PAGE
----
During the summer, there are many sports to participate in: rowing, tennis, swimming, cycling … the list goes on. One sport that has taken off in recent years is stand-up paddleboarding—a water activity that has roots in surfing but has developed into a sport all its own. Curt Devoir, director of the Professional Stand Up Paddle Association, delves into what encompasses this popular warm-weather activity.

How would you describe stand-up paddleboarding (SUPing)?

Many people refer to stand-up paddleboarding as “walking on water,” but it goes way beyond that. You start by placing your board in the water, kneeling, and paddling on each side. To SUP, you then stand up slowly, shoulder-width apart, with a slight bend in the knees. It’s something that can be done individually, which makes for a peaceful and tranquil experience. Or you could paddleboard with family and friends and explore places that you would otherwise not be able to get to. It can be a good workout, and you can even compete against others in races. There are SUP yoga and other fitness-centric classes that have continued to gain popularity as well.

When and where did this sport get started? What do you see for the future of SUPing?

In the mid-twentieth century, surf instructors on the island of Oahu, Hawaii, started using paddles to better allow them to see and instruct their students. The use of the paddles enabled them to slow down and maneuver better, and it also improved their ability to see wave sets coming in. As the sport increases in popularity, more specialties are being explored. SUP surf, SUP downwind, river SUPing, and SUP yoga have been popular for years. The introduction of competitive SUP racing into venues like the Olympics will greatly increase the sport’s exposure, which I hope to see.

What are some basic tips for beginners?

Try to relax, and keep your eyes up. A wider stance, similar to how you would stand in surfing, helps with stability. Use your paddle to help balance yourself and continue moving. A stationary floating board is more susceptible to being rocked from all angles, whereas a board that is moving will glide over the water. Continually keeping your paddle in the water adds a great amount of stability, while holding it up and trying to balance yourself with the paddle as a tightrope staff does no good.

What skills are needed to stand-up paddleboard?

You should have a good sense of balance and not have a fear of falling into the water! Once people relax and move with the water and the board, their performance and enjoyment both increase.

Can you SUP on any body of water?

Yes, but you shouldn’t without the proper training and equipment. Paddling in a river with rapids, shallow spots, and rocks is very different than paddling around the lake in your city park. Likewise, ocean waves and currents generate conditions that present challenges that you would not encounter paddling through your local marina. Beginners should start on a body of water with few waves, which would minimize the current and wind strength. Make sure to check with specific state guidelines. Some states even require registering your board as a vessel. There are also specific rules when it comes to wearing life jackets and having other safety gear on you.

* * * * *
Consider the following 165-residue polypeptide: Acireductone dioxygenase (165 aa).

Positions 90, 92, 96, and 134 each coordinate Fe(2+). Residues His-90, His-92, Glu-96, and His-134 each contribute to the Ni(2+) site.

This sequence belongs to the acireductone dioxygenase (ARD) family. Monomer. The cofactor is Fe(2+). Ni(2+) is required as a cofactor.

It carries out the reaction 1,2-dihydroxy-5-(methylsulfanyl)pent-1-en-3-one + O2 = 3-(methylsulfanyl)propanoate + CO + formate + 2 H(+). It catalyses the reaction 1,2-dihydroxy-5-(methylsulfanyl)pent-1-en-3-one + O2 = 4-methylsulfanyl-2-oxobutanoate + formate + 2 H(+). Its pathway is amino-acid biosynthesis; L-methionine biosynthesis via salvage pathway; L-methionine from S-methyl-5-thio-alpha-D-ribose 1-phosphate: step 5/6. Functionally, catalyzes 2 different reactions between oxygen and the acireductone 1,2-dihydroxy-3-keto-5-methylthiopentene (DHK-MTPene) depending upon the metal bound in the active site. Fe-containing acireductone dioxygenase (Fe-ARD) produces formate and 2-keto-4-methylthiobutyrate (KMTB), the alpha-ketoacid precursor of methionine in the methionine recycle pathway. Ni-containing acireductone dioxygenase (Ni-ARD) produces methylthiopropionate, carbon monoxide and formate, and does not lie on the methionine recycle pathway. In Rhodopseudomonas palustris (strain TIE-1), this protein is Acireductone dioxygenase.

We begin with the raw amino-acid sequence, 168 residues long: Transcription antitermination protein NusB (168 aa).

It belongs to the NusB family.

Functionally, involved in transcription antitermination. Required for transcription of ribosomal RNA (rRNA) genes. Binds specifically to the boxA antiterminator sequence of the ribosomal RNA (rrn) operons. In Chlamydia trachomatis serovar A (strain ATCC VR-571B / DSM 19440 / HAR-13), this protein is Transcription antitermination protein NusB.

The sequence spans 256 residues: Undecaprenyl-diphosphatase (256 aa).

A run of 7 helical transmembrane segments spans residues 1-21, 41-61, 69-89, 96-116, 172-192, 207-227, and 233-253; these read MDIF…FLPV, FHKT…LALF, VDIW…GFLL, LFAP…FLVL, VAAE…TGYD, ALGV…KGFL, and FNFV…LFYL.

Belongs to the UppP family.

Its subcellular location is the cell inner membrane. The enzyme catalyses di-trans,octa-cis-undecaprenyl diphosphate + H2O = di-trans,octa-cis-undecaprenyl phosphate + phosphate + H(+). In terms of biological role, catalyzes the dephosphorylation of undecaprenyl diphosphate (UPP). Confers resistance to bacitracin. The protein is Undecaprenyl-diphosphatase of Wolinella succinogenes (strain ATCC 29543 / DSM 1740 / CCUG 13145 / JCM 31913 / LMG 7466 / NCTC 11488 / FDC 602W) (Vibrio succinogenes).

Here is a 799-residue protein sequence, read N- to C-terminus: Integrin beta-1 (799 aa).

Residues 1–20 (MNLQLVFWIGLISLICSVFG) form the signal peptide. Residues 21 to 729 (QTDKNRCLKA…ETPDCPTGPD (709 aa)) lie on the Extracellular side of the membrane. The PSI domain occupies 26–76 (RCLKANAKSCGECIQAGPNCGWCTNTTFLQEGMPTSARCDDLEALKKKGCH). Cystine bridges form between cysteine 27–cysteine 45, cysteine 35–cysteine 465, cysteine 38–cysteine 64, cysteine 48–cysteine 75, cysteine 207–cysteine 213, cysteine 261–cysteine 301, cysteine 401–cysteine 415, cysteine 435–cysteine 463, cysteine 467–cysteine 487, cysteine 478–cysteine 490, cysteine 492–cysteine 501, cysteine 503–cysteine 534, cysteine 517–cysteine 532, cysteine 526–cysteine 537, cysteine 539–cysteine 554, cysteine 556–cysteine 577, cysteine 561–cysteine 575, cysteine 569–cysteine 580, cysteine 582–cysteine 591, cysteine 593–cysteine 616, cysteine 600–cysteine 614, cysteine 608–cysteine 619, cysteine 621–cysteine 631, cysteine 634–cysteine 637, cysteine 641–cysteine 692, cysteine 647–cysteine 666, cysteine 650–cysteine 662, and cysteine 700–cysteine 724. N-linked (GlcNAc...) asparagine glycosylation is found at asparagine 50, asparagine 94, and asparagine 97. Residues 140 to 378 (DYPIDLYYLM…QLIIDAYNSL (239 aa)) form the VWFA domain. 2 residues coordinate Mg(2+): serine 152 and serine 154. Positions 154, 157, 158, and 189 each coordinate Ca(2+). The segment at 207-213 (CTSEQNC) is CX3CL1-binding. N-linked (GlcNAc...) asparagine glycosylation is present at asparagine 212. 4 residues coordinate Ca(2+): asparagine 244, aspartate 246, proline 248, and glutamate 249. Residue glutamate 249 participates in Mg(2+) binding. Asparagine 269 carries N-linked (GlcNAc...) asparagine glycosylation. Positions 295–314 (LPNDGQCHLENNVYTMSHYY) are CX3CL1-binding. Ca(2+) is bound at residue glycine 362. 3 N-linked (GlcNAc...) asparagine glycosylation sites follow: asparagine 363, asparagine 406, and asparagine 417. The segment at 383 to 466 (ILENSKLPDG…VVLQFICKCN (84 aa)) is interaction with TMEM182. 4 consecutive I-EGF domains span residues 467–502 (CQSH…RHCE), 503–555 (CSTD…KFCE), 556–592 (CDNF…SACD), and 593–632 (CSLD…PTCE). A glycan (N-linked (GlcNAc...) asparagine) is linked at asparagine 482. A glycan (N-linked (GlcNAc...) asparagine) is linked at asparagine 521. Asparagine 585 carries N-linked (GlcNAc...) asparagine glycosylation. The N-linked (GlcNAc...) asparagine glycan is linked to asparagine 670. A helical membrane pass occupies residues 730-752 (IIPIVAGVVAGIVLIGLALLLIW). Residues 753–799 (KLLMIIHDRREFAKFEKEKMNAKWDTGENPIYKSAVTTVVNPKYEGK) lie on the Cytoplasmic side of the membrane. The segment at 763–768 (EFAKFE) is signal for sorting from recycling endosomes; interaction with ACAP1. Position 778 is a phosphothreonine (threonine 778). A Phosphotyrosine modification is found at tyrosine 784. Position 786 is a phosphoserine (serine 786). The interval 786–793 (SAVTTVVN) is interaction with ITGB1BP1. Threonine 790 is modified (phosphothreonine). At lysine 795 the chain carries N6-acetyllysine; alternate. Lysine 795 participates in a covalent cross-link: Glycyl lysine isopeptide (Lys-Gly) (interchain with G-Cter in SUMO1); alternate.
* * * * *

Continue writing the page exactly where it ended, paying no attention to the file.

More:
How does someone go about choosing the right paddleboard for them?

This is not a one-size-fits-all sport. Height and weight play a big part in choosing your board. However, prior to any of that, you need to decide on what you want to do. Race boards, touring boards, and yoga boards are all very different in length and volume. Many people find starting with an allround board—which is a wider and longer board—works best for them as they figure out how they will be spending most of their paddling time.

What are some common mistakes that people make when SUPing?

The number one mistake we see is people holding the paddle backward—it should be held so the blade is sloping away from you, angled forward. It will look to most people as if it should be facing the other direction, but this is the correct way. If you hold the paddle backward, it will make paddling far less efficient and possibly cause strain on your back and other muscles. It also buries the nose of the board, making the board less stable.

Describe the physical benefits of SUPing:

Stand-up paddleboarding is a full-body workout: it works the legs, arms, and core muscles. When racing, SUPing can be an even better workout—with the potential to burn over a thousand calories (per one hour of racing). Racers will need to be good at sprints and have great turning ability in order to perform well. One of the first and most prestigious SUP races is the thirty-two-mile M2O (Molokai 2 Oahu) race, which is performed in the open ocean. It tests the competitors’ ability to handle waves and currents.

Photo courtesy of: Curt Devoir

Photo courtesy of: Curt Devoir

What are some crossover skills between SUPing and other water sports?

Getting an understanding of how it feels to be on the water and learning the motor skills used when holding a paddle are both great things to bring from other water activities that will speed up your SUP learning curve. While many people go out and rent or buy a board and teach themselves to paddle, a quick introduction class is inexpensive, and it will prevent some bad habits from forming. Taking classes also makes it more fun!

What advice would you give someone who wants to try stand-up paddleboarding?

The one piece of advice I would give to a new paddler is to not make the same mistake that I did and try to teach yourself. For the first year, I did OK—I was able to figure out how to stand up and paddle around; however, I was not very proficient or comfortable. After getting some real tips, my confidence grew—as well as my proficiency.

For more information and to find a certified instructor in your area, visit psupa.com